The Royal We: Peru to Sandwich

[Eric]: So, wait. You were in Peru before you went to Italy?

[Steve]: Yup.

[Eric]: You went down to help my dad.

[Steve]: No, I went to help Dr. Eikenberger in the clinic as a lab technician.

[Eric]: And you went out to the tribe with Bob Tripp?

[Steve]: I went out to the tribe with Bob Tripp, whom you may meet. I don’t know if he’s still about?

[Kathy?]: His wife. . . .

[Steve]: And she was in Peru, too, but that was long before they were married.

[Kathy?]: Right.

[Steve]: Anyway, so yes, we came back from Peru, got married, went to Italy, had two childrens in that episode, the bambinos, bambinas.

Steve and Marcia's Four Girls, maybe 1980

Steve and Marcia’s Four Girls, maybe 1980

[Marcia]: Let me just say that Uncle Wally said, when we got married, “We have a lot of boys in the family, so why don’t you have some girls. So we did our best to live up to his request.”

[Steve]: And that’s all we have [4 girls] and grandchild, too.

[Heidi]: Grand-girl.

[Steve]: Grand-girl. Grand-girl.

So when we came back to the States, I had taken the ECFMG [Educational Commission for Foreign Medical Graduates], which is an exam for internationals who want to get into medicine or do medical practice here in the United States. While I was doing an externship, I found out that I was accepted in that. Oh, that was part of the exam that I took during the years that I came back when Dawn was born [1970]. Yes.

But anyway, came back. We did an internship at the Waltham Hospital. And then we went into residency for surgery at St. Elizabeth’s Hospital in Brighton, or part of Boston, Massachusetts. From there, we went to work with the American Indians, the Sioux Indians out in South Dakota.

[Virginia?]: That’s right. You guys gave us a quilt when we got married that was made there or in that area.

Sisseton Wahpeton Sioux 8 Point Star Quilt

Sisseton Wahpeton Sioux 8 Point Star Quilt

[Steve]: Yes. They’re very proud of that work that they do in the quilting. That particular quilt comes from specifically that area, the Sisseton-Wahpeton Sioux Indians. So we spent five years there.

At the same time, the same evening, we felt the Lord was speaking to both of us, but separately, that it was time that we do what we had originally thought we were going to be doing, that is getting up and going to a third world situation. The good probability was going to be Angola.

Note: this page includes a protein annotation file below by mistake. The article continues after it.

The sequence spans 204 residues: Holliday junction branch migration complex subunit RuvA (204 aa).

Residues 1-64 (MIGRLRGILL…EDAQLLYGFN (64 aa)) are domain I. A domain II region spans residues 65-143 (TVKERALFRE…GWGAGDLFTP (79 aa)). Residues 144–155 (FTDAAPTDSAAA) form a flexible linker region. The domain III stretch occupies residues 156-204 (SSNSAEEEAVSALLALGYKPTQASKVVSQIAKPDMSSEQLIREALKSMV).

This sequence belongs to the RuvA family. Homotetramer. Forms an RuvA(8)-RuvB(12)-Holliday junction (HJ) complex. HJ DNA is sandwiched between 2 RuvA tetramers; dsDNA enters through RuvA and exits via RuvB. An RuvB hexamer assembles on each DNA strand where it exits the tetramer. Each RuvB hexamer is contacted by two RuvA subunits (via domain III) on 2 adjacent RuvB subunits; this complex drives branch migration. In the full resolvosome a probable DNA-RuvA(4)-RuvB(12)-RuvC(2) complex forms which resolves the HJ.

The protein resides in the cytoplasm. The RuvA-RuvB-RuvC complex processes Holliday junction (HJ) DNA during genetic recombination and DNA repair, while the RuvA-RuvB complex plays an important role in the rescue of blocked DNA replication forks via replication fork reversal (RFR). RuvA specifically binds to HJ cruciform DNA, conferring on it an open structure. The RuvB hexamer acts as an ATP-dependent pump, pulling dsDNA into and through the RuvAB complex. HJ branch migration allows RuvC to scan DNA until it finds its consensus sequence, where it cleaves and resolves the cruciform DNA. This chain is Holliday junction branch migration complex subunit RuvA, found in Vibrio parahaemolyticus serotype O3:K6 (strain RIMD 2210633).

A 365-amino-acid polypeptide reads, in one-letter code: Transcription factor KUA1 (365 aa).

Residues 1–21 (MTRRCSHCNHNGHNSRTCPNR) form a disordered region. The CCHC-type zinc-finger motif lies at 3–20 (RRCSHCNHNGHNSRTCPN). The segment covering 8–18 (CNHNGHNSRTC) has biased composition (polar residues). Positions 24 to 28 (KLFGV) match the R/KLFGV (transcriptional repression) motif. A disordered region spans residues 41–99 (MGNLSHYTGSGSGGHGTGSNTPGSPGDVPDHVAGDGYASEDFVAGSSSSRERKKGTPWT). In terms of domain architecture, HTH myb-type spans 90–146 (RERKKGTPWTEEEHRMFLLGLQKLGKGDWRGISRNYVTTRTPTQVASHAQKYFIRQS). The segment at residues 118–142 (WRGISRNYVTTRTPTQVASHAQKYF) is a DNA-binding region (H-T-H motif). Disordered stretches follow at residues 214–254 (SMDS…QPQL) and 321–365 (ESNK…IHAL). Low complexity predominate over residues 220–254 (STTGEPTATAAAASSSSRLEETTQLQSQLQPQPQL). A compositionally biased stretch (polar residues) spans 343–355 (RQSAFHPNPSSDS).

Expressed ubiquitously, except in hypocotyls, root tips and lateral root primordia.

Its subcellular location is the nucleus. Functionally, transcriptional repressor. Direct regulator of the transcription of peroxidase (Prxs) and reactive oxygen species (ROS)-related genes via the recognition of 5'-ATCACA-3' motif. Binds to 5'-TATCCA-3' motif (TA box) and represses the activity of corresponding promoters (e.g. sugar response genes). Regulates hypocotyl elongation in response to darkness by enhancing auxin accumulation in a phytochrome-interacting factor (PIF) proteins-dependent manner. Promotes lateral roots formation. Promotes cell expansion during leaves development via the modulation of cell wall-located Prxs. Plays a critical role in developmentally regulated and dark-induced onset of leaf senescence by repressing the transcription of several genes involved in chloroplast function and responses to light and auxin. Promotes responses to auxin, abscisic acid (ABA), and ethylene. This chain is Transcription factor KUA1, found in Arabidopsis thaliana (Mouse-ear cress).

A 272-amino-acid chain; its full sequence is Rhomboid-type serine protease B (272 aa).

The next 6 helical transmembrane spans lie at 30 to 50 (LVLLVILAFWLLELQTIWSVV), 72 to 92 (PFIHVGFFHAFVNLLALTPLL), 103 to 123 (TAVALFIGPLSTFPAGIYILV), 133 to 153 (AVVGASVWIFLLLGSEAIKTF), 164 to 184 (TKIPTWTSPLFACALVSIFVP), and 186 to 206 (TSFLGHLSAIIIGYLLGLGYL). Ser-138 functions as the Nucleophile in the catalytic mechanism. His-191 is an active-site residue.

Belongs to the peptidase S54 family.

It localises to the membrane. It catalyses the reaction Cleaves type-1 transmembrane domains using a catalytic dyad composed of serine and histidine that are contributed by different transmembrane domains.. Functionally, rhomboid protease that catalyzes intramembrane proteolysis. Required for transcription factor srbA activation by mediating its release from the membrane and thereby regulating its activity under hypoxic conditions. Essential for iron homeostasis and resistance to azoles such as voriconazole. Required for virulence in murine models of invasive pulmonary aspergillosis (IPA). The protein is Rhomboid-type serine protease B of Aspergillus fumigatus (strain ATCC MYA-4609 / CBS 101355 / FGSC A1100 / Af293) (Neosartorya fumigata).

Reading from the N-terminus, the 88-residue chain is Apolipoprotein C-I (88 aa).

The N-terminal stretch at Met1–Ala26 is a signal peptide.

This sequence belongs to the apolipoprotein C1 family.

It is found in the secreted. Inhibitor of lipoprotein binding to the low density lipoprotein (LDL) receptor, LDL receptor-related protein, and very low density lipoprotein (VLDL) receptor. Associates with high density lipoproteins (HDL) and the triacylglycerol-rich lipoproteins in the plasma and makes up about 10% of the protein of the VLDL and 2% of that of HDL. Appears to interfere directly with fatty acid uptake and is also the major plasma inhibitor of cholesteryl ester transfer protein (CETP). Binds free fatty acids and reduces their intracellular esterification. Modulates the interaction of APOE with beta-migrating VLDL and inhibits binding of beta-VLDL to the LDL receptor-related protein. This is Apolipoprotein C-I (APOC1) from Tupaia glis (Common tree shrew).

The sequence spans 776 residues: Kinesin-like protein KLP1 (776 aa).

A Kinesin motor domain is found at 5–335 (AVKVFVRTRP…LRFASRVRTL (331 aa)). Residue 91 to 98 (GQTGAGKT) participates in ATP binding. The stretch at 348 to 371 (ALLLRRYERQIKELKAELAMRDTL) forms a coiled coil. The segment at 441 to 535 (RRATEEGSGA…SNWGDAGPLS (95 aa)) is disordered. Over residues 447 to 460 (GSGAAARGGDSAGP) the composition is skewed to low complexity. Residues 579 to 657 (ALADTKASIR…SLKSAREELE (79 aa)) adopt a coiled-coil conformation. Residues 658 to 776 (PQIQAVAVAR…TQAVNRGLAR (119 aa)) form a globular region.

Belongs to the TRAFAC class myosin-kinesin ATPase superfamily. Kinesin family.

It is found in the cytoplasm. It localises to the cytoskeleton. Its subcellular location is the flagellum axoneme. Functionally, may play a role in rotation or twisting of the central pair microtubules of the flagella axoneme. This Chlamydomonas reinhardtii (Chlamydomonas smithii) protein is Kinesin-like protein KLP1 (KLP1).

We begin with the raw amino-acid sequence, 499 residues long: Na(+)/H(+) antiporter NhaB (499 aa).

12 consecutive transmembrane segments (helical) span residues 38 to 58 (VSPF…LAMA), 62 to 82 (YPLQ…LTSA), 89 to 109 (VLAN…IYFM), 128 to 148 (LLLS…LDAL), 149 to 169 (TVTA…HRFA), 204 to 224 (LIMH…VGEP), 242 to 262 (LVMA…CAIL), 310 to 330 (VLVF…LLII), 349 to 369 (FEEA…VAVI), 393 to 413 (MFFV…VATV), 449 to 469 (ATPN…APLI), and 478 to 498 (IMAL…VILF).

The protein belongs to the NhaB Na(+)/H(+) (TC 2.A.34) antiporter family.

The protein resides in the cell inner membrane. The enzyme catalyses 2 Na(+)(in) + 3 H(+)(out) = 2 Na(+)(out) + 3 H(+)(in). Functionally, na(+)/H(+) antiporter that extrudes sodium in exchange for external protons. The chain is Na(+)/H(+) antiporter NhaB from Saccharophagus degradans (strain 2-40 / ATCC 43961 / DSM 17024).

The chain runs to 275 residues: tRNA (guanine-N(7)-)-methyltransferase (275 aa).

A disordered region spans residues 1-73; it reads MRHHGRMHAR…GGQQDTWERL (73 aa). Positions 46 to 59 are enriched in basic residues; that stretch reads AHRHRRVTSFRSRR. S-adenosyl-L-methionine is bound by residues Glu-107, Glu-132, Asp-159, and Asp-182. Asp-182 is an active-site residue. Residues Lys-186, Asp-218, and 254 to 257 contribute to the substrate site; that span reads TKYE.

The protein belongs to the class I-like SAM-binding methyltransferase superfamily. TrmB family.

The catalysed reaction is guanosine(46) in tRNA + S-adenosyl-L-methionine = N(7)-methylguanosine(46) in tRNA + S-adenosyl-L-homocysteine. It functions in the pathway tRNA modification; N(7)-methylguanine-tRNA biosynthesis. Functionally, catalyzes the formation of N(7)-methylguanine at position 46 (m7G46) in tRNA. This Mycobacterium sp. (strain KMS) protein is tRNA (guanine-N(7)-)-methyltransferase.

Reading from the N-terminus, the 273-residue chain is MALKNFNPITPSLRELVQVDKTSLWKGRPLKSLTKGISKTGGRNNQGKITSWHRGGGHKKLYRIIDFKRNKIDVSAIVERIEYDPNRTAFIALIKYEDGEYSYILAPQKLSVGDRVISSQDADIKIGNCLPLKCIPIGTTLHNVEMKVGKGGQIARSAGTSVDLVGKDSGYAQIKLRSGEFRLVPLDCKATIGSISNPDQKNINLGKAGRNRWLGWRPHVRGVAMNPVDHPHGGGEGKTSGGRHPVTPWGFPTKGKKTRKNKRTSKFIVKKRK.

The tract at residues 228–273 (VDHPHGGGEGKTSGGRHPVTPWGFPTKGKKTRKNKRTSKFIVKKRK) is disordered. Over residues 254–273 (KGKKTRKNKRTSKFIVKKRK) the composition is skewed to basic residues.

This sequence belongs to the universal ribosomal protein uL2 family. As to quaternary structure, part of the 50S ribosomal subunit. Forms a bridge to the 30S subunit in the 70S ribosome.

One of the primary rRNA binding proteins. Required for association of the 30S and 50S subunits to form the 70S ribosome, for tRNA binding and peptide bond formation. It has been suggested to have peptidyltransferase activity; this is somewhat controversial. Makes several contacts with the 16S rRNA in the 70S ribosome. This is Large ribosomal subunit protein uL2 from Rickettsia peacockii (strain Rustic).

So we applied to a mission. We were refused because somehow they thought we were very charismatic. We had attended an Assembly of God church—never became members—but that was very evangelical and we really learned to love the Lord even more there. Because the mission was so connected to fundamental theology or at least thoughts, they refused us. Later, it was overturned because they realized that we weren’t going to be setting up a Holy Spirit program.

When we applied, we went out to Angola to do the medicine that we felt God had called us to do and use that as a vehicle for sharing the gospel. So we were out there. We were 17 years in Angola. The national language, or the trade language, was Portuguese. It was one of the colonies of Portugal. All the time that we were there, except for one year, we were in the middle of war. A lot of my surgery had to do with wartime injuries, earlier especially.

Pardon?

[T. J.]: I remember mom talking.

[Steve]: Yeah.

[T. J.]: She was always worried about that, about you guys.

[Steve]: Well, uh, in retrospect, we had a place out in an area called Menongue, which was guarded by Cuban troops and I had four girls out there. I wasn’t worried enough. In retrospect, I should have been.

Anyway, we stayed there for 17 years in Angola and then came home and set up shop on Cape Cod in a house that we had arranged for ten years earlier. Nine years earlier? Nine years earlier [1989] on Cape Cod. It was a buyers’ market because there were so many houses on the market to be sold. We were able to get a good deal on this house that is in a place called Sandwich.

We’ve been working there. I’ve been working as a first assistant, they call it, in surgery. In other words, I am not the surgeon in charge, but I am the second pair of hands on many different kinds of surgery.

[Virginia?]: Are you liking that variety?

[Steve]: Yes. Yup. I’m keeping my hands in it long after many other surgeons just close up shop and go home.

[T. J.]: You’re doing that now?

[Steve]: Now. Yes.